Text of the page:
House prices have risen by 6.1 per cent in the past year – with the average cost of a home in London inching beyond the half-million mark to £531,000.
The increase recorded in the year to September marked an acceleration, after a rise of 5.5 per cent rise in the year to August, according to the Office for National Statistics. It was, however, well below the 12 per cent increase that was seen last year.
House prices are said to be rising at different rates according to the various indices, but all show that they are still accelerating ahead of wage increases and are hitting new records across the country as a whole.
But the national average masks wide variations across the UK. Property prices rose by 10.2 per cent in Northern Ireland, but just 1.1 per cent in Wales and Scotland. England recorded a rise of 6.4 per cent.
Howard Archer of IHS Global Insight told the Daily Mail he predicts further “solid” house price increases in the coming months. “We expect house prices to rise by around six per cent to seven per cent in 2016,” he says.
The latest official statistics come after a Rightmove report warned this week that at least 350,000 households will be locked out of the housing market by 2020 because of a lack of affordable homes (see below).
Yesterday a separate report from PricewaterhouseCoopers projected that by 2025 only around a quarter of 20-39 year olds in England would be owner occupiers, compared to around three quarters of over-55 year olds, the BBCreports.
House prices: 350,000 more unable to afford homes by 2020
Estate agent Savills has published research highlighting the scale of the looming affordability crisis in UK housing, claiming 350,000 people will need help to rent or buy property by 2020.
According to the figures, around 70,000 new households a year will be unable to afford the market rate for rental or mortgages each year for the next five years. The Guardian reports this is based on the assumption that a household can ‘afford’ to spend 30 per cent of its income on housing.
The claims come as concern builds over a lack of affordable housing, as supply remains scant and private providers consider scaling back development amid cuts to maximum rents they can charge.
Some existing social houses may also be sold at a discount under a revamped ‘right to buy’ scheme, although the government claims these will be replaced.
Those being forced to spend more of their income on housing could struggle to pay other bills, especially if they are subject to the benefits cap. The spiralling rental market in particular will almost certainly also increase the government’s housing benefits bill, as the local housing allowance rates are forced higher.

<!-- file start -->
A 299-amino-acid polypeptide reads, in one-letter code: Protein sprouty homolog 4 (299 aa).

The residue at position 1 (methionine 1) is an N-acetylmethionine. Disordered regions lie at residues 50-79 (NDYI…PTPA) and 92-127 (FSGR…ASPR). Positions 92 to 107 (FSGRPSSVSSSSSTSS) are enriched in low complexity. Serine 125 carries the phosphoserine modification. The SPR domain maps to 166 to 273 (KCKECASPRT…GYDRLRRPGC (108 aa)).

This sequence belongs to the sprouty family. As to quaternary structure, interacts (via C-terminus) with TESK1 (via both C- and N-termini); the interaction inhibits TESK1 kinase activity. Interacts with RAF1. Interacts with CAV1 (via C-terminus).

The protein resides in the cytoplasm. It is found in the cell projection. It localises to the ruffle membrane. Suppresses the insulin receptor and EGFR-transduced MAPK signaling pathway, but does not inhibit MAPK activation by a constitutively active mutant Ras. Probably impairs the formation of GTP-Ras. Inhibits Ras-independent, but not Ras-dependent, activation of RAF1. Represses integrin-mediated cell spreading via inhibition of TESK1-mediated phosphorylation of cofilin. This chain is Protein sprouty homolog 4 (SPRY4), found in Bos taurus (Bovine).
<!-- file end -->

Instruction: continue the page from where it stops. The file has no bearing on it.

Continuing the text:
The news comes as Rightmove data published today suggests the fall in valuations for houses being sold in November has dropped relative to October by the lowest amount since 2011.
Houses for sale in the run up to Christmas are typically priced lower to attract buyers in a quieter market, but with low mortgage rates holding up demand at a time when supply remains low, asking prices have fallen by just 1.3 per cent,The Times says.
Miles Shipside, Rightmove’s director and housing market analyst, said: “Buoyant market conditions and a confident outlook for 2016 mean that the reduction, while no doubt welcome to hard-pressed buyers, is the most Scrooge-like since 2011.
“It’s likely to be a short-lived respite, as the combination of high confidence and low interest rates is a recipe for higher prices next year.”
House prices: will demand continue to outstrip supply?
In the ongoing debate on how house prices will evolve over the next few years, the Royal Institute for Chartered Surveyors (Rics) has expressed concerns over the affordability of UK property.
The results of Rics’s latest monthly survey found that its members were predicting overall rises of around 4.5 per cent a year for the next five years, an increase that will add around £42,000 to the average cost of a home in England and Wales, according to The Guardian. With wages for most workers currently rising by around 2.5 per cent, property is only becoming more expensive while saving for a deposit is only getting harder.
Rics found evidence that the shortage of housing that’s now endemic in the property market is continuing. “The supply of properties coming on to the market fell for a ninth month running in October,” it noted, with 10 per cent more members seeing a rise in new instructions than a fall. “At the same time, inquiries from would-be buyers rose.”
“It is hard to get away from the issue of supply when it comes to the current state of the housing market,” said Rics’s chief economist, Simon Rubinsohn. “The legacy of the drop in new build, following the onset of the global financial crisis, is now really hitting home, with both the sales and letting markets continuing to show demand outstripping supply on a month-by-month basis.”
Estate agents in East Anglia were most likely to report price rises, with 91 per cent more surveyors reporting an increase than a fall. The area joins the southeast and London as a region where a majority of surveyors report that current prices are “expensive”, the Financial Times notes.
In London only a slim majority of surveyors expect prices in what is already the most expensive market in the UK – and according to UBS the most overpriced in the world (see below) – to increase in the coming months. The FT says this reflects a slowdown at the top of the market, where stamp duty changes are hitting the sale of properties worth more than £1.5m.
The overall property price increase in the capital is instead being “driven by cheaper London boroughs such as Harrow and Newham”.
Source : http://www.theweek.co.uk/